The Kite Runner
How we cite our quotes:
But we were kids who had learned to crawl together, and no history, ethnicity, society, or religion was going to change that either. I spent most of the first twelve years of my life playing with Hassan. Sometimes, my entire childhood seems like one long lazy summer day with Hassan, chasing each other between tangles of trees in my father's yard, playing hide-and-seek, cops and robbers, cowboys and Indians, insect torture – with our crowning achievement undeniably the time we plucked the stinger off a bee and tied a string around the poor thing to yank it back every time it took flight. (4.6)
Amir lays out the opposing argument just prior to this paragraph. In it, he says ethnicity will always define a relationship. We believe Hosseini really wants us to grapple with Amir's contradictory stances: Does Amir's friendship with Hassan ever get past history, ethnicity, society, and religion? Later, Amir will justify his cowardice in the alleyway by asking himself if he really has to defend Hassan (since Hassan is a Hazara). Does Amir ever get past his prejudices? We're really not sure about this one. Hosseini devotes the entire novel to this question.
"I know," he said, breaking our embrace. "Inshallah, we'll celebrate later. Right now, I'm going to run that blue kite for you," he said. He dropped the spool and took off running, the hem of his green chapan dragging in the snow behind him.
"Hassan!" I called. "Come back with it!"
He was already turning the street corner, his rubber boots kicking up snow. He stopped, turned. He cupped his hands around his mouth. "For you a thousand times over!" he said. Then he smiled his Hassan smile and disappeared around the corner. The next time I saw him smile unabashedly like that was twenty-six years later, in a faded Polaroid photograph. (7.52-54)
Yet again, Hassan demonstrates his loyalty and devotion to Amir. If we were to judge Amir and Hassan's friendship by actions and not simply expressions of loyalty, the score would be pretty lopsided. (Of course, Amir saves Hassan's son at the end of the book from a pathological pedophile so that counts for something.) We also want to point out the irony in Hassan's reply: "For you a thousand times over!" Amir will develop a pretty nasty case of insomnia as the guilt piles up inside him. Really, Amir returns to the alleyway thousands of times in his memory before he comes to peace with his cowardice. And so the phrase "a thousand times over" is colored with some pretty devastating irony. Yes, Hosseini is using irony again.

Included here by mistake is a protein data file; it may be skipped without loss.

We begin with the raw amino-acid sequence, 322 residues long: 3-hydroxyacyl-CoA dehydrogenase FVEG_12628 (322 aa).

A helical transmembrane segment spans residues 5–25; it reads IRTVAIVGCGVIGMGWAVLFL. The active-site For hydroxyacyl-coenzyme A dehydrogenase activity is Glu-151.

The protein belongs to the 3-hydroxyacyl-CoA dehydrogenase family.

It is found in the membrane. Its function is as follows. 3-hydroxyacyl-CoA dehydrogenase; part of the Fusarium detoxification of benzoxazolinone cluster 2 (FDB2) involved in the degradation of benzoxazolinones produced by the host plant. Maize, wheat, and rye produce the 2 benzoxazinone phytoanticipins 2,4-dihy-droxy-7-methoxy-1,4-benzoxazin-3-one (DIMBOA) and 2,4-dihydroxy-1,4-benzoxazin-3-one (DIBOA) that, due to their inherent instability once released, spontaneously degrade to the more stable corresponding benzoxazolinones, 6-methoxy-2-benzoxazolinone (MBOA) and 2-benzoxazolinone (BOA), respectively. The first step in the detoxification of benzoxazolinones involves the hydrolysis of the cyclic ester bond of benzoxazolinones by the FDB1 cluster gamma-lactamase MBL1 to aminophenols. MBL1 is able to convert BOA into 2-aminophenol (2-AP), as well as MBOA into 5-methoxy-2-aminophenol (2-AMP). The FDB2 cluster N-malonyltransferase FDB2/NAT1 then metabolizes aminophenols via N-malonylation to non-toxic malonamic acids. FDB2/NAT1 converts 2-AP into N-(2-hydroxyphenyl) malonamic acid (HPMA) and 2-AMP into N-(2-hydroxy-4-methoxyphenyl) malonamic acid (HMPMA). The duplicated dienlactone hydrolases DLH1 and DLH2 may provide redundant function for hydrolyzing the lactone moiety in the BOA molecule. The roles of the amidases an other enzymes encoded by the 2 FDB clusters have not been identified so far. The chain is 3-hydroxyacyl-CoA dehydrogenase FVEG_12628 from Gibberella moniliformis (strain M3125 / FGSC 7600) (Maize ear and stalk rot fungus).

[Assef:] "But before you sacrifice yourself for him, think about this: Would he do the same for you? Have you ever wondered why he never includes you in games when he has guests? Why he only plays with you when no one else is around? I'll tell you why, Hazara. Because to him, you're nothing but an ugly pet. Something he can play with when he's bored, something he can kick when he's angry. Don't ever fool yourself and think you're something more."
"Amir agha and I are friends," Hassan said. He looked flushed.
"Friends?" Assef said, laughing. "You pathetic fool! Someday you'll wake up from your little fantasy and learn just how good of a friend he is. Now, bas! Enough of this. Give us that kite." (7.106-108)
This is a fairly complex scene. Assef, before he assaults and rapes Hassan, asks Hassan whether he really wants to sacrifice himself for Amir. We know Amir is listening in – and watching – this exchange between Assef and Hassan. In a way, Assef's speech is not prophetic but descriptive: Amir is abandoning Hassan right now. However, we wonder if Assef's description is inaccurate. Is Assef describing his own relationship with Hazaras or Amir's with Hassan? Sure, sometimes Amir does cruel things to Hassan, but he also reads to Hassan and spends almost all his free time with Hassan. Amir may hesitate to call Hassan his friend, but perhaps that's because neither "friend" nor "servant" really describes Hassan. "Brother" might do the trick, but Amir has no idea at this point.